This compilation of financial-related insights includes videos from Tech Revolution, Steven Van Metre, and Peter Schiff.
Tech Revolution shares news of Russian sanctions affecting the US in a twist no one saw coming. Steven Van Metre talks about the Israel conflict unleashing fear of the economic nightmare scenario. Peter Schiff on episode 923 of his show discusses why the US can’t afford peace and let alone war.
Oct 9, 2023
For nearly 80 years since World War II ended, the US dollar has been the kingpin in global finance. But a new conflict has prompted many nations to think about trading without using the dollar, sparking concerns about its lasting influence.
When Russia attacked Ukraine in February 2022, the US, leading other countries, slapped strong financial punishments on Moscow. Two major moves stood out: freezing a big chunk of around $300 billion of Russia’s foreign money and cutting major Russian banks from SWIFT, a crucial service for global payments.
These steps, seen by some as turning the dollar into a financial weapon, have led powerhouses like Russia and China, who often lock horns with the US, to boost their financial systems. But it’s not just these two. From India to Brazil, South Africa to Southeast Asia, countries are trying to reduce their reliance on the dollar. Why? Many fear the US might use its currency’s power against them, just like it did with Russia.
The dollar has been the lead actor on the global trade stage since its debut shortly after World War II. Picture this: in 1944, the lush setting of Bretton Woods, New Hampshire, saw 44 nations gathering.
To stitch the world’s economy back together after the ravages of war. The US, the world’s economic titan, proposed a golden deal. The dollar would be tied to gold, and other countries would tether their currencies to this golden dollar.
This made the dollar a coveted backstage pass in the global financial concert. But by the 1970s, the stage set changed. The US didn’t have enough gold to support its grand dollar promise. Yet, the dollar’s influence didn’t fade. Thanks to the US’s dynamic financial scene, clear corporate rules, and the dollar’s steadiness, it remained the currency idol even without the golden leash.
However, this isn’t the first time murmurs of a change in lead roles have been heard. There was chatter when the Bretton Woods curtains closed when Europe introduced the euro in 1999 and amidst the drama of the 2008-2009 financial meltdown.
The dollar weathered those plot twists. Today, it claims the lion’s share, with around 60% of the world’s money safes having dollars. But, it’s worth noting the script is changing slightly. The dollar’s star billing has shrunk from 70% in 2000.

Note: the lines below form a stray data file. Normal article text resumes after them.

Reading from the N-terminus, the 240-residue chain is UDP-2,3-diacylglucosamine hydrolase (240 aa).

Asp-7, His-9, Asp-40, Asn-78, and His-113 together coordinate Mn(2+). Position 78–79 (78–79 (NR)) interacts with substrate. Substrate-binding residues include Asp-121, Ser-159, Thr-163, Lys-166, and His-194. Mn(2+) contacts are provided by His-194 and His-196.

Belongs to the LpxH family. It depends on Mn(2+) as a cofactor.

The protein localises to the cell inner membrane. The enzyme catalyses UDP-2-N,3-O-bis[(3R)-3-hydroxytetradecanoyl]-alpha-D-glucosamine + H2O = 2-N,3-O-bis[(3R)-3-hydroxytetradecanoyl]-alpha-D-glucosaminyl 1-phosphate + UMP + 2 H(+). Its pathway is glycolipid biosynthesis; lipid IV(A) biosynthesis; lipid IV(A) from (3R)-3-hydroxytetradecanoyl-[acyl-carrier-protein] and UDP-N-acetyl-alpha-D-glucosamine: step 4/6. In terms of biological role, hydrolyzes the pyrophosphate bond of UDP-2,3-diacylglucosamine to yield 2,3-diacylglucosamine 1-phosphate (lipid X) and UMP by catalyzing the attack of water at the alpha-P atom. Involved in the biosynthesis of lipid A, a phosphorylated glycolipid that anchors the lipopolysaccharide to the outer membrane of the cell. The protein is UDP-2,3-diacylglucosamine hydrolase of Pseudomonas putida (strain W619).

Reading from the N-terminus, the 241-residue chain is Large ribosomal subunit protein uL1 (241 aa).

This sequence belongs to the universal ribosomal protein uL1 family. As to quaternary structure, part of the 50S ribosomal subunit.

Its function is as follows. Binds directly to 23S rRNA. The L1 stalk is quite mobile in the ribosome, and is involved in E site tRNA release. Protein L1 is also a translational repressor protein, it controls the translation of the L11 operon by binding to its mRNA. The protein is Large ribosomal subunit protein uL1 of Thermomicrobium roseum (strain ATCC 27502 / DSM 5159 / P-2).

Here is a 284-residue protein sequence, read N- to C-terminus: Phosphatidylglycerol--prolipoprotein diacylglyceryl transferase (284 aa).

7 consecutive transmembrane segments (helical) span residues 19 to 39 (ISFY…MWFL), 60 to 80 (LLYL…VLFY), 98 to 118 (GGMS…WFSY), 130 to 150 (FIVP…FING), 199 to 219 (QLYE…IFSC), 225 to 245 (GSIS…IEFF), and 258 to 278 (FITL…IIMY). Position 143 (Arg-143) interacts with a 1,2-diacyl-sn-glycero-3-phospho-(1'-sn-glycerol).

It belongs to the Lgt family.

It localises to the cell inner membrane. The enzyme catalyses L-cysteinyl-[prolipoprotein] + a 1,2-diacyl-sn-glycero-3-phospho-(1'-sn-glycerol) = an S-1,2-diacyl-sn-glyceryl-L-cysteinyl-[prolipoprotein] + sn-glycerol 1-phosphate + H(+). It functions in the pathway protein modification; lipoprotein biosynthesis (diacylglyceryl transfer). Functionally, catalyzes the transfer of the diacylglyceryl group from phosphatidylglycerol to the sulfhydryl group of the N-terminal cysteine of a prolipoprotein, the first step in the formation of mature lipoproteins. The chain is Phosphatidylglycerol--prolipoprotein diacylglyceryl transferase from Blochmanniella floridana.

And while the euro’s role has grown just a smidge, China’s renminbi is making rapid cameo appearances, although it still represents less than 3% of the global money stash. “We’re seeing a shift towards a play with multiple leads, evidenced by the dollar’s slipping role,” Alicia García Herrero from the Bruegel think tank shared with Al Jazeera.
The recent acts in global events seem to be encouraging countries to consider other leading currencies even more. You see, what happened is “It’s like the finance world’s ‘nuclear button’ was pressed with the SWIFT ban on Russia,” says Zongyuan Zoe Liu from the New York-based Council on Foreign Relations.
To understand SWIFT’s importance, think of how Gmail dominates the email world. “Disconnecting Russia from SWIFT is like severing their financial lifeline,” Liu commented. This move rattled countries, especially ones like China, which often find themselves on the US’s watchlist. Fears of similar sanctions affecting their economies are pushing them to pivot away from the US dollar.
Ahmadi Ali, an expert in sanctions, emphasized how getting booted from SWIFT can isolate a country, disrupting its global trade and economic health. China’s recent actions illustrate this trend. They’ve reduced their US debt holdings to $870 billion, a dip to levels not seen since 2010. Additionally, they’re forging trade deals using their currency, the yuan. Case in point: Iraq and Bangladesh, both major trade players, have started using the yuan for trade.
China has also strengthened ties with members of the Shanghai Cooperation Organisation, promoting local currency trade. And not to miss, China’s landmark transaction with Saudi Arabia was in yuan. Russia’s joining the party, planning to stow its 2023 oil and gas profits in yuan, solidifying its shift to Chinese currency reserves.
But, there’s more to the story. Nations aren’t just worried about sanctions.
Steven Van Metre
Oct 9, 2023
Israel Conflict Unleashes Fear of the Nightmare Scenario
Streamed live Oct 9, 2023
The US Can’t Afford Peace, Let Alone War – Ep 923
If you wish to contact the author of any reader submitted guest post, you can give us an email at UniversalOm432Hz@gmail.com and we’ll forward your request to the author.
All articles, videos, and images posted on Dinar Chronicles were submitted by readers and/or handpicked by the site itself for informational and/or entertainment purposes.
Dinar Chronicles is not a registered investment adviser, broker dealer, banker or currency dealer and as such, no information on the website should be construed as investment advice. We do not support, represent or guarantee the completeness, truthfulness, accuracy, or reliability of any content or communications posted on this site. Information posted on this site may or may not be fictitious. We do not intend to and are not providing financial, legal, tax, political or any other advice to readers of this website.
Copyright © 2022 Dinar Chronicles